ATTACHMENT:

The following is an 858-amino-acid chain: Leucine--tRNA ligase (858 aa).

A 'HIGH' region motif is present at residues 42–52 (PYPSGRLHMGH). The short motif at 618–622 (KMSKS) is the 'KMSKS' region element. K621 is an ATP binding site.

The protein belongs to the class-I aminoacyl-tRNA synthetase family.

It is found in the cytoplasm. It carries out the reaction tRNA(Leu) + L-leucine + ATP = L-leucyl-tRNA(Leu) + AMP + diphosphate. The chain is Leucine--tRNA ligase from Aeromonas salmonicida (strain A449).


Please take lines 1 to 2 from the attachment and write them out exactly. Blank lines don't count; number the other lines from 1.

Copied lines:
The following is an 858-amino-acid chain: Leucine--tRNA ligase (858 aa).

A 'HIGH' region motif is present at residues 42–52 (PYPSGRLHMGH). The short motif at 618–622 (KMSKS) is the 'KMSKS' region element. K621 is an ATP binding site.